Thursday, January 24, 2013

Smith: THE FIGHT FOR THE YAZOO, AUGUST 1862 - JULY 1864: Swamps, Forts and Fleets on Vicksburg's Northern Flank"

[The Fight for the Yazoo, August 1862-July 1864: Swamps, Forts and Fleets on Vicksburg's Northern Flank by Myron J. Smith, Jr. (McFarland ph. 800-253-2187, 2012). Softcover, maps, illustrations, notes, bibliography, index. Pages main/total:383/452. ISBN:9780786462810 $55]

With five similarly themed studies to his name, Myron Smith has become arguably the foremost chronicler of naval combat and logistical operations on the western waterways. In addition to documenting an astounding array of ship-to-ship and ship-to-shore engagements, the vast trove of source material uncovered also allows readers access to a vast amount of information about the officers and men serving aboard these vessels (as well as their opponents ashore), many just now receiving the credit they deserve. The latest volume in this remarkable series is The Fight for the Yazoo, August 1862-July 1864: Swamps, Forts and Fleets on Vicksburg's Northern Flank.

Initial chapters introduce readers to the Yazoo River, its tributaries, and the geographical features lining its course. Seasonal effects on its navigability are discussed, as well as the military significance of the set of bluffs (Snyder's, Drumgould's, and Haynes's) towering above the east bank of the river. Fortified with heavy batteries, this network of Confederate hilltop defensive positions, combined with a system of cleverly arranged rafts and torpedoes, effectively impeded penetration up the Yazoo.

Smith covers the U.S. Navy's earliest forays into the river in late summer, as well as their reconnaissance and minesweeping operations in support of the December 1862 amphibious expedition that attempted to seize Vicksburg from the north. While the large army contingent commanded by William T. Sherman was suffering a mini-disaster at Chickasaw Bayou, the diversionary wing of the navy was battered by plunging fire as it neared the bluff batteries. Torpedoes also took their toll, but Smith properly credits Confederate artillery Colonel Edward Higgins for the skillfully prepared stretch of fortified batteries stretching from the aforementioned Yazoo bluffs all the way south to the Vicksburg waterfront.

Grant's daring crossing of the Mississippi below Vicksburg was a key event in the ultimate capture of the city, but it should be remembered that prior months were consumed in failed attempts to tackle the preferred approach, turning the Confederate flank north of the Hill City.   Edwin C. Bearss's Vicksburg trilogy covers these operations in some detail but Smith's book really takes it to the next level.  The scope and depth of the latter's pair of chapters covering the Yazoo Pass Expedition and the successful Confederate defense of Fort Pemberton is really a book length exercise. The Steele's Bayou section is just as good, an excellent recounting of the navy's bold attempt to beat a path through narrow, tortuously winding, and timber choked bayous, waterways rendered just passable to shipping by recent rains and burst levies.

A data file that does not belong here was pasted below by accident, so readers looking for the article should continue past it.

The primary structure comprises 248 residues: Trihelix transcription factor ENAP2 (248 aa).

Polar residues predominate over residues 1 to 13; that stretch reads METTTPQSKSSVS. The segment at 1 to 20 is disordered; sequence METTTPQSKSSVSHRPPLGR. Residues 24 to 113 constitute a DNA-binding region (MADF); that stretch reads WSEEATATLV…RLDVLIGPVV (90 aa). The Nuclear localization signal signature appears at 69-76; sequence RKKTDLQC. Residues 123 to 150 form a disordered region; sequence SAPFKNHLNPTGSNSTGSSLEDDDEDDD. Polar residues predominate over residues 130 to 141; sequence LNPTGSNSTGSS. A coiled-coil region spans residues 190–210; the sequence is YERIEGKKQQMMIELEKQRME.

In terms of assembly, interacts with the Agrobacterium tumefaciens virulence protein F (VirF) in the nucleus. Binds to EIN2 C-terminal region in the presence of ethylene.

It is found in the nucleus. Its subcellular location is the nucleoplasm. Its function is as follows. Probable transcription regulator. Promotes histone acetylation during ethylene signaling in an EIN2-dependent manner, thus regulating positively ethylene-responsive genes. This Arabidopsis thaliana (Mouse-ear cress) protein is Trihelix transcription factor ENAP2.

Diversionary operations up the Yazoo continued after Grant's army set foot on Mississippi soil at Bruinsburg. When Union forces closed in on Vicksburg itself in May 1863, the Confederates were forced to abandon their bluff top positions. The navy quickly took advantage, clearing the water obstructions and pushing up the Yazoo River. A significant prize was the destruction of the Confederate navy yard at Yazoo City. The town itself changed hands several times 1863-64, and suffered accordingly. Although the fall of Vicksburg led to the Yazoo Delta's dwindling in military importance, another large scale operation was conducted in early 1864 when the navy once again steamed up the river to divert Confederate attention from Sherman's Meridian Expedition.